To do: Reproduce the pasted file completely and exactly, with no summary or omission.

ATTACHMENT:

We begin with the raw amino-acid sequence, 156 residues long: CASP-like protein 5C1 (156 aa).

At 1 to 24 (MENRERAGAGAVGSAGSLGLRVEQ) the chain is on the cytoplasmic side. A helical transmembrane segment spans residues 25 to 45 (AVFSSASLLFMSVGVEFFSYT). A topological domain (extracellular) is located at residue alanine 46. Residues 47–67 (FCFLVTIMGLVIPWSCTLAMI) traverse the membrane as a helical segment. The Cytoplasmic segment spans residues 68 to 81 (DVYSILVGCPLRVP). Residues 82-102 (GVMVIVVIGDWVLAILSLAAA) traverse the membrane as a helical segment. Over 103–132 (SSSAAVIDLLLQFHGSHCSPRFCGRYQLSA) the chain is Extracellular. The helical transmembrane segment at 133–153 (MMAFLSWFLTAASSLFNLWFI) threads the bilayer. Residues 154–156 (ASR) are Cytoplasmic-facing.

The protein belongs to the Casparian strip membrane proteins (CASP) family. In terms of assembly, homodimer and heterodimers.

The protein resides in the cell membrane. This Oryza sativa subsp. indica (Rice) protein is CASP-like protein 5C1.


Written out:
We begin with the raw amino-acid sequence, 156 residues long: CASP-like protein 5C1 (156 aa).

At 1 to 24 (MENRERAGAGAVGSAGSLGLRVEQ) the chain is on the cytoplasmic side. A helical transmembrane segment spans residues 25 to 45 (AVFSSASLLFMSVGVEFFSYT). A topological domain (extracellular) is located at residue alanine 46. Residues 47–67 (FCFLVTIMGLVIPWSCTLAMI) traverse the membrane as a helical segment. The Cytoplasmic segment spans residues 68 to 81 (DVYSILVGCPLRVP). Residues 82-102 (GVMVIVVIGDWVLAILSLAAA) traverse the membrane as a helical segment. Over 103–132 (SSSAAVIDLLLQFHGSHCSPRFCGRYQLSA) the chain is Extracellular. The helical transmembrane segment at 133–153 (MMAFLSWFLTAASSLFNLWFI) threads the bilayer. Residues 154–156 (ASR) are Cytoplasmic-facing.

The protein belongs to the Casparian strip membrane proteins (CASP) family. In terms of assembly, homodimer and heterodimers.

The protein resides in the cell membrane. This Oryza sativa subsp. indica (Rice) protein is CASP-like protein 5C1.